Another key finding is how much better first place has fared in more recent years. In the first 12 Premier League seasons, only three teams who were top at Christmas managed to end up there come the final game of the season. In the last 12 years, however, nine league leaders have successfully retained their advantage, making it a much stronger predictive tool than it used to be. As we naturally give more weighting to more recent data, this suggests leading at Christmas is definitely a promising sign but, of course, still some way from offering any certainties.

It is less of a promising sign if you are a Liverpool fan though. On five occasions the Reds have found themselves top at Christmas yet four times it has ended in heartbreak. Even with their long wait for a Premier League title now over you can forgive any Reds fans for not getting carried away by some mid-season superiority.

How Much Distance Can Be Made Up?

Man United trophy

In the 14 seasons that the eventual league champion was not top at Christmas, how close were they to first place? This is an important question to ask because it gives us a good idea about who might still be in contention in any given year.

Season Winners Position at Christmas
1992/93 Man Utd 4th
1995/96 Man Utd 2nd
1996/97 Man Utd 5th
1997/98 Arsenal 6th
1998/99 Man Utd 3rd
1999/00 Man Utd 2nd
2001/02 Arsenal 2nd
2002/03 Man Utd 3rd
2003/04 Arsenal 2nd
2007/08 Man Utd 2nd
2008/09 Man Utd 4th
2013/14 Man City 3rd
2018/19 Man City 2nd
2020/21 Man City 8th

Slightly surprisingly, in less than half the instances it is the team in second place at Christmas that goes onto to claim the championship. In eight of the 14 occasions, a team 3rd or lower ended up turning things around to claim domestic glory. You certainly would not want to be out of the top four though, judging by past data, as only one team since 1997/98 has been able to make up more than three places.

This solitary example is quite the remarkable one too, on the face of it anyway. Man City were down in eighth place at Christmas 2020, but went on to win the league by an extremely comfortable 12 points. This seems rather unbelievable but when you look at it more closely, it is not quite as shocking as it seems. Prior to the Christmas break the top of the Premier League table was relatively congested, with just seven points separating first-placed Liverpool with eighth-placed City. Additionally, City had a game in hand over six of the teams above them, four of which were no more than three points ahead.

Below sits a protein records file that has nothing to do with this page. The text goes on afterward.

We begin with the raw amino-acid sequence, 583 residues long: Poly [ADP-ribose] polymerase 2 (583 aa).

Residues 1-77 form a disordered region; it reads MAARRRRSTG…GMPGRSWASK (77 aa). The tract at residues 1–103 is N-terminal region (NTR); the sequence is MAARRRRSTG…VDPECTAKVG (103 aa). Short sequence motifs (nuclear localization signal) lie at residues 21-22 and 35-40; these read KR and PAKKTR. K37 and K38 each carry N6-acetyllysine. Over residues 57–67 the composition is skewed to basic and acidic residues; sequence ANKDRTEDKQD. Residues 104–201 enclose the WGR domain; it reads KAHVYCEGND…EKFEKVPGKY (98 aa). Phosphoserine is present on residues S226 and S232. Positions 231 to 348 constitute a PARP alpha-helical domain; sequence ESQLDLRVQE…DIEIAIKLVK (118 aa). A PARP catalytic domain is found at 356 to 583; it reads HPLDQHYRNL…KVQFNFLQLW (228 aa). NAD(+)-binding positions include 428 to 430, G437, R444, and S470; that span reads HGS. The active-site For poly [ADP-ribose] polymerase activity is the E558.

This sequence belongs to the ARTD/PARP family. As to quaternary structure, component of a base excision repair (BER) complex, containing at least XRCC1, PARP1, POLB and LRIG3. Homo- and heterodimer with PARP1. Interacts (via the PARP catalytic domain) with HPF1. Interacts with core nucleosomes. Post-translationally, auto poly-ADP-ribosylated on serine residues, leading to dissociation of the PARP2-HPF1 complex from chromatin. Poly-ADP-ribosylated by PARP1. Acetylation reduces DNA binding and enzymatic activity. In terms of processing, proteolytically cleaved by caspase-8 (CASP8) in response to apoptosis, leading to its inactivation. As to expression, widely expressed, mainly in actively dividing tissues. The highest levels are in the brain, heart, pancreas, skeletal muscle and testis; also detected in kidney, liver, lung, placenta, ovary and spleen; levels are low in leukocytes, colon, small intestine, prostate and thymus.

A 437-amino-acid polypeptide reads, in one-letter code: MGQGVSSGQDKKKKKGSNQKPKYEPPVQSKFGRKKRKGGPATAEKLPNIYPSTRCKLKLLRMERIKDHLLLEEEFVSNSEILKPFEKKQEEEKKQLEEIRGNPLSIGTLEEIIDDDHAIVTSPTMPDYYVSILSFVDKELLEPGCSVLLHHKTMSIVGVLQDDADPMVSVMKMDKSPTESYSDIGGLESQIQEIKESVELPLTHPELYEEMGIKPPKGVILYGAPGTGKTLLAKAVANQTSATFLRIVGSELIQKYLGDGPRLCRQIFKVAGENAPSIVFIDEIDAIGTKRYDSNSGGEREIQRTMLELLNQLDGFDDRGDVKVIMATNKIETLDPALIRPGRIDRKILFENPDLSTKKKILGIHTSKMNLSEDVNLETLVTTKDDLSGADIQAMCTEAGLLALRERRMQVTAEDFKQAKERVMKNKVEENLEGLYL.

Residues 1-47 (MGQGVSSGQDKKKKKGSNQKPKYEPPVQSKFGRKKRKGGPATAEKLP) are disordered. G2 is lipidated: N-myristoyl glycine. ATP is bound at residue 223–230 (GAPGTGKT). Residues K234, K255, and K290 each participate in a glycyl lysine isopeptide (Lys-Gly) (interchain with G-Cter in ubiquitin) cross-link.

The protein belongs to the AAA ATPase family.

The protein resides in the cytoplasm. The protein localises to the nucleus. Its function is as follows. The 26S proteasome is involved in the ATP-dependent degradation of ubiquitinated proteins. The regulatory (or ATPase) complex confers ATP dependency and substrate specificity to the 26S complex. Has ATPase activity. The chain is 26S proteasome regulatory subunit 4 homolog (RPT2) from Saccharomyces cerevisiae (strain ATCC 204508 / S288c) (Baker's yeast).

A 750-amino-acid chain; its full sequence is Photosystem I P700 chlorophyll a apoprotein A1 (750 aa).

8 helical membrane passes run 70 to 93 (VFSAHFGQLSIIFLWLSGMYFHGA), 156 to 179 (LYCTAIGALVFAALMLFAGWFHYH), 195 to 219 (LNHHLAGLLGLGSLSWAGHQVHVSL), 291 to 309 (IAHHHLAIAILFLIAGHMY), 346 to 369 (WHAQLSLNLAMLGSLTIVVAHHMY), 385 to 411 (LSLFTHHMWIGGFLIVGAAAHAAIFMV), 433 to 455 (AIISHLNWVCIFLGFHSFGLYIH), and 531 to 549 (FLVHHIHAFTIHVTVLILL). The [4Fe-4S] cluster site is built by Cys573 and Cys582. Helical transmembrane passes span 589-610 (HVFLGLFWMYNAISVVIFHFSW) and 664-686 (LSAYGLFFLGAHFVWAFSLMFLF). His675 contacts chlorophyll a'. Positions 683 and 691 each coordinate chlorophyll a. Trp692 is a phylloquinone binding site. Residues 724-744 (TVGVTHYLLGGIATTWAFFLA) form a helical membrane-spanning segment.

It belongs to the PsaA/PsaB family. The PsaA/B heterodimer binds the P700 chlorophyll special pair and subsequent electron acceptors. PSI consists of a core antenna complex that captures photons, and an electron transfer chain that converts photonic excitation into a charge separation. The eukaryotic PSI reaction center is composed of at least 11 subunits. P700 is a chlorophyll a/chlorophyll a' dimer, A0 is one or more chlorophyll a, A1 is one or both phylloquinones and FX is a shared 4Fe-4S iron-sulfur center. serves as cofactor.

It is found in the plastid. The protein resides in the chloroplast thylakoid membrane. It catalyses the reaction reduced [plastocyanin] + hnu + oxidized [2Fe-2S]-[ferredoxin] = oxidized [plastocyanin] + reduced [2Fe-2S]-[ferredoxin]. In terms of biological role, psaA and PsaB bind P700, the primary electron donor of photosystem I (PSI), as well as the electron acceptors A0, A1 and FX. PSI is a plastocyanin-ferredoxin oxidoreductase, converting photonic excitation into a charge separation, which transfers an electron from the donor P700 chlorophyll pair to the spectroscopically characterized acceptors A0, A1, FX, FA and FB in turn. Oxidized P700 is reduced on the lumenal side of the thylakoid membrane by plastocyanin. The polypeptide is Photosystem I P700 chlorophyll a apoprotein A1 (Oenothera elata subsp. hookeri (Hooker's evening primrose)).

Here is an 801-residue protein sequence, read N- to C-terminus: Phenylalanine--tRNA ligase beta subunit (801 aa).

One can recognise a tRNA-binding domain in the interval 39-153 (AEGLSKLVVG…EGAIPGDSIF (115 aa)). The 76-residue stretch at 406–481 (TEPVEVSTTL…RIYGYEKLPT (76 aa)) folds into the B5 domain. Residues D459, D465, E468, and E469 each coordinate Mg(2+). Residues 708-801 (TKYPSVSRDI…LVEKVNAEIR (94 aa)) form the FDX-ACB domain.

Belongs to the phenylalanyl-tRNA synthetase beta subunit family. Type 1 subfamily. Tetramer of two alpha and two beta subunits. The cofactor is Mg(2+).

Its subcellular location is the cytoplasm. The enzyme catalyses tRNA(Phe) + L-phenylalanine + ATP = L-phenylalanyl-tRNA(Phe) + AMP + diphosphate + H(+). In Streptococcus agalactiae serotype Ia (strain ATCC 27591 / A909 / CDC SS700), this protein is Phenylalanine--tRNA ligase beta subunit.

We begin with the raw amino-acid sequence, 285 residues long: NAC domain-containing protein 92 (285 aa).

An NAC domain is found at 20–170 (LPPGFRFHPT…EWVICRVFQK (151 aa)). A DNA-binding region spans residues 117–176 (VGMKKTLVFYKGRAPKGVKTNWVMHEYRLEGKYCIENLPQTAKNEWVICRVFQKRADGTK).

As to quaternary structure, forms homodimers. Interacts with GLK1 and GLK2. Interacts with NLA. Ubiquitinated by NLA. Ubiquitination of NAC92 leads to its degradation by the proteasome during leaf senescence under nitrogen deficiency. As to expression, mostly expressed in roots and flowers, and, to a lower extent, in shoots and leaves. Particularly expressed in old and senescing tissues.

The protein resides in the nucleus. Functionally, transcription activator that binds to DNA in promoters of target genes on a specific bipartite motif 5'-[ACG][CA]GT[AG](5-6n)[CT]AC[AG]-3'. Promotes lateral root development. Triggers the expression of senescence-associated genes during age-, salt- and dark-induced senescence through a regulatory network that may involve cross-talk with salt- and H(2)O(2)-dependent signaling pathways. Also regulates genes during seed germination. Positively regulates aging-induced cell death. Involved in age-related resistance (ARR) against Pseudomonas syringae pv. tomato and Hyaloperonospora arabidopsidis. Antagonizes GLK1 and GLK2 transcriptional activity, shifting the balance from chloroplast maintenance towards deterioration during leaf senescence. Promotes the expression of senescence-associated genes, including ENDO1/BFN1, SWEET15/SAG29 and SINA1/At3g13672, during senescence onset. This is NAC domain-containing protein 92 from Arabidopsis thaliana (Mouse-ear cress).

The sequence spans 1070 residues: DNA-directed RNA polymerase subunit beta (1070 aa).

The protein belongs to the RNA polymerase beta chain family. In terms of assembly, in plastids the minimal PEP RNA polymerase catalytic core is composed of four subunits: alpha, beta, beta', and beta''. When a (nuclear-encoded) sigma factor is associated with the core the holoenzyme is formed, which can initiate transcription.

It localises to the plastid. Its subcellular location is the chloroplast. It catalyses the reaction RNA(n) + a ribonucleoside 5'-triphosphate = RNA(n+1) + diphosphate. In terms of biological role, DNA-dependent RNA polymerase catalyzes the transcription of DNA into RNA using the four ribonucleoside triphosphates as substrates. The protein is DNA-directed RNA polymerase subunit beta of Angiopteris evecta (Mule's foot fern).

So, it was just an unusual set of circumstances that saw City briefly in eighth place at Christmas but still able to win the league. If you skip forward to the following season at Christmas time, eighth placed Wolves trailed leaders City by 19 points, this being a more ‘typical’ gap between the places.

Another interesting point from the above table is how often Man Utd have fought back from behind. In the Ferguson era the Red Devils had such resolve and would so rarely accept they were beaten. Only twice have they lost the league title from a leading position at Christmas compared to eight times they have been crowned champions while further down the table. In those days you certainly did not want Fergie’s men to be breathing down your neck as they would inevitably pounce if you slipped up.